6 ways you can prevent coupon affiliates from stealing your commission on sales
Affiliate Marketing is a great way to increase sales for any e-commerce website because, essentially, it's like having your own sales force working on a 100% commission model.
Affiliate marketing programs run on a pay-for-performance model where commissions are only paid out after a sale is made...opposite of Pay-Per-Click advertising, where the payment is made prior to a sale being made. The process is: 1) Potential customer visits affiliate site, 2) Affiliate site directs visitor to partner, 3) Partner compensates affiliate for any purchases made (see image below). This provides a great, easy way to build out a predictable positive return-on-investment (ROI) because commissions will only paid as a percentage of each sale.
HOWEVER, there are a few things to be wary about when setting up a new affiliate marketing program or taking over an existing program. The biggest thing to watch out for is COUPON AFFILIATES. Coupon affiliates have a revenue model that, most of the time, looks for ways to "poach" a sale from an affiliate. This "poaching" occurs when a potential customer gets to the checkout page of an e-commerce site and sees a "Enter your promo code here" box then performs a Google search for a coupon before making the purchase. The coupon affiliate's site shows up in Google and provides a coupon code for the customer to use. Therefore, the affiliate ends up having to pay for NOT ONLY the discount of the coupon but for an affiliate commission payout to the coupon affiliate.
To explain this further, I use the analogy of a "brick-and-mortar" business that has customers visiting its physical location. Visitors found there way to this physical location through a multitude of marketing and advertisement channels....they walk into the business to make a purchase but see people outside the store with signs that say "GET A COUPON FOR 15% OFF YOUR PURCHASE". They step outside for a minute to grab that coupon then continue to make their purchase. Once the purchase is made, the people outside who gave them the 15% off coupon require a commission for driving that visitor's purchase. Seems unfair, doesn't it.
This process is not good for ANY affiliate marketing program because the affiliate is paying a commission on a discounted sale that was already happening. The whole point of having an affiliate marketing program is to drive new visitors to a site who would not have found the site without the affiliate publisher helping. This organic process of a user seeing an affiliate ad on a website/blog then clicking through to make a purchase is exactly how an affiliate marketing program should work. This ensures that the affiliate publishers are driving new visitors to your site, incremental revenue, and, ultimately, a positive ROI.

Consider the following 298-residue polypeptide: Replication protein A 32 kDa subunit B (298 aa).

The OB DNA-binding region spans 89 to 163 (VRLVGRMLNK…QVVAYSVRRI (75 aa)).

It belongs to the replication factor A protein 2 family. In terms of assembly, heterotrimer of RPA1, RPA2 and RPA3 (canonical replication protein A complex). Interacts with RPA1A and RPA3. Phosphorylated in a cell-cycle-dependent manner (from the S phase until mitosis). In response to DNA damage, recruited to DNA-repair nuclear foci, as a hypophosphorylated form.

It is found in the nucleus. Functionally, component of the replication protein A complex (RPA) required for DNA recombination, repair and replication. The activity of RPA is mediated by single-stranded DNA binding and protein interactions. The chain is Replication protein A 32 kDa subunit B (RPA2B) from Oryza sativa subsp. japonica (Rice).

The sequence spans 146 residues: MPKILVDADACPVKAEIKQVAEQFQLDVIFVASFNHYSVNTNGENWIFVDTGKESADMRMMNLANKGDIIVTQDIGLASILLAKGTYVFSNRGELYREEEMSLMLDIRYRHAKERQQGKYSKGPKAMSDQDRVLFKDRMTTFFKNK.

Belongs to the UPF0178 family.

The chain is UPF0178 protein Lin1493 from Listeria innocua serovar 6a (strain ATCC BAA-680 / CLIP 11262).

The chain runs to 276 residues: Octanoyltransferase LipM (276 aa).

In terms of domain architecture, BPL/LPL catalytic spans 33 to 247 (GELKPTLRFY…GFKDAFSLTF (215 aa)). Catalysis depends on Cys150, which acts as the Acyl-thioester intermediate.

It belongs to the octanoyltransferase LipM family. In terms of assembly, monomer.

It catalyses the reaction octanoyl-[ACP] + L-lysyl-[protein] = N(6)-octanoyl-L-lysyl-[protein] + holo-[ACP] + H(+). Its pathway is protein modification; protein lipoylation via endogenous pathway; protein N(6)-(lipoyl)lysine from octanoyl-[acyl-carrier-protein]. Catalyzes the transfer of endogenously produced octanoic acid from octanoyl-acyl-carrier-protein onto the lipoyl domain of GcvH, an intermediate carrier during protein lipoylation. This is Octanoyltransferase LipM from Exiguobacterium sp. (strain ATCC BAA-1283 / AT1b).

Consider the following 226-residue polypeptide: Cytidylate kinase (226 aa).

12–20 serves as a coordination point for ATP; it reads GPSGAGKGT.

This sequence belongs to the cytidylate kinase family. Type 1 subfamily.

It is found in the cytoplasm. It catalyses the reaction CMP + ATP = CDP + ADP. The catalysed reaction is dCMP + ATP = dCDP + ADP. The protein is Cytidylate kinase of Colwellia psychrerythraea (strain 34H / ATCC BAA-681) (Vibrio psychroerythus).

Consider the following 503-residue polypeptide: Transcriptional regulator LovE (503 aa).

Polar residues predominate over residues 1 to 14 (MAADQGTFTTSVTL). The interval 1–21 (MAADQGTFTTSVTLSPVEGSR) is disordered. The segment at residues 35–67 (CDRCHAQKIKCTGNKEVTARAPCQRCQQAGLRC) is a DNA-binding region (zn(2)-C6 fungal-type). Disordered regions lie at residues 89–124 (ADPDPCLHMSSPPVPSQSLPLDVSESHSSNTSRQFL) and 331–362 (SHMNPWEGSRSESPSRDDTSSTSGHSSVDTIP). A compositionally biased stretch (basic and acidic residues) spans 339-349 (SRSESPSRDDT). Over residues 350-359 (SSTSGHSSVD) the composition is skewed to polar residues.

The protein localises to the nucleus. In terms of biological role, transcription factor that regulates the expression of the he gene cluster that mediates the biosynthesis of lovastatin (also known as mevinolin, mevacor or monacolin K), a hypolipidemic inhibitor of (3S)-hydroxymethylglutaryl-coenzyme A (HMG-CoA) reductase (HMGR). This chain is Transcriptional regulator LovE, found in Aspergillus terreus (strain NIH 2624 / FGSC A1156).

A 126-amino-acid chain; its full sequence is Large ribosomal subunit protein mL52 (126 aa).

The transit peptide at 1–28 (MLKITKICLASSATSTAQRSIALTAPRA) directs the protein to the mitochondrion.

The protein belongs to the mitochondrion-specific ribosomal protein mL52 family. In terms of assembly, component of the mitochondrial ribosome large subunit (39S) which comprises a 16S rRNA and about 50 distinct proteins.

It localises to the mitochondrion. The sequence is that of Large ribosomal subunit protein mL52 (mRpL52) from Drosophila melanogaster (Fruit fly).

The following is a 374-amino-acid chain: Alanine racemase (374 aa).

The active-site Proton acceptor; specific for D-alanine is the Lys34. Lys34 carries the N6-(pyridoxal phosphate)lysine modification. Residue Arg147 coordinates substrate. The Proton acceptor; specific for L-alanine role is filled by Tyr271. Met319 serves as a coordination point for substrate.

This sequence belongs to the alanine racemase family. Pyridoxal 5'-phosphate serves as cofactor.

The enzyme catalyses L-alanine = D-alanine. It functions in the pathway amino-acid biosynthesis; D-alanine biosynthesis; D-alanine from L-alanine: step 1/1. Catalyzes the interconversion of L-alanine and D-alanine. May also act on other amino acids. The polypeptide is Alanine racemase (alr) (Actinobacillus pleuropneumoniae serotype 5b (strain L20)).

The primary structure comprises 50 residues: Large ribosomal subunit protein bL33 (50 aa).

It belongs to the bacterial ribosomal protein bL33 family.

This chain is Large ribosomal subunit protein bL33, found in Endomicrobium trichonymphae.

So, what can an affiliate marketer do to protect themselves from these coupon affiliates stealing commission on sales? Here is a list of ways to tackle this issue:
- Terms of Service - create a Terms of Service document that describes the types of affiliate publishers who are welcome to your affiliate program. Be sure to exclude any coupon sites from this list.
- Stop Coupon Affiliates OR Get Rid of Them Completely - Either contact coupon affiliate partners so that they understand your accepted practices OR just get rid of all coupon sites completely in order to prevent any commission "poaching"
- Research Sites Before Accepting Them Into the Program - Make sure to visit each website that applies to your affiliate program to make sure they are a legit and relevant company/brand...NOT a coupon site
- Utilize PPC Ads - Use PPC ads to bid on "company name + coupon" or "company name + coupon code" keyword searches so you can control the use of company coupons and keep them out of the hands of coupon sites
- Put Coupon on Site - Think about just providing your approved coupon on your site in order to encourage purchasing behaviors and prevent the user from leaving the site to look for coupons in Google
- Get Rid of Coupon Box - Think about getting rid of the "Enter your coupon code here" box, unless the page is directly tied to an approved coupon affiliate
(Reference articles - http://www.blueacorn.com/blog/coupon-sites-stealing-affiliate-commissions/, http://www.blueacorn.com/blog/building-ecommerce-affiliate-program/, http://www.shoemoney.com/2011/03/31/coupon-sites-are-stealing-your-money)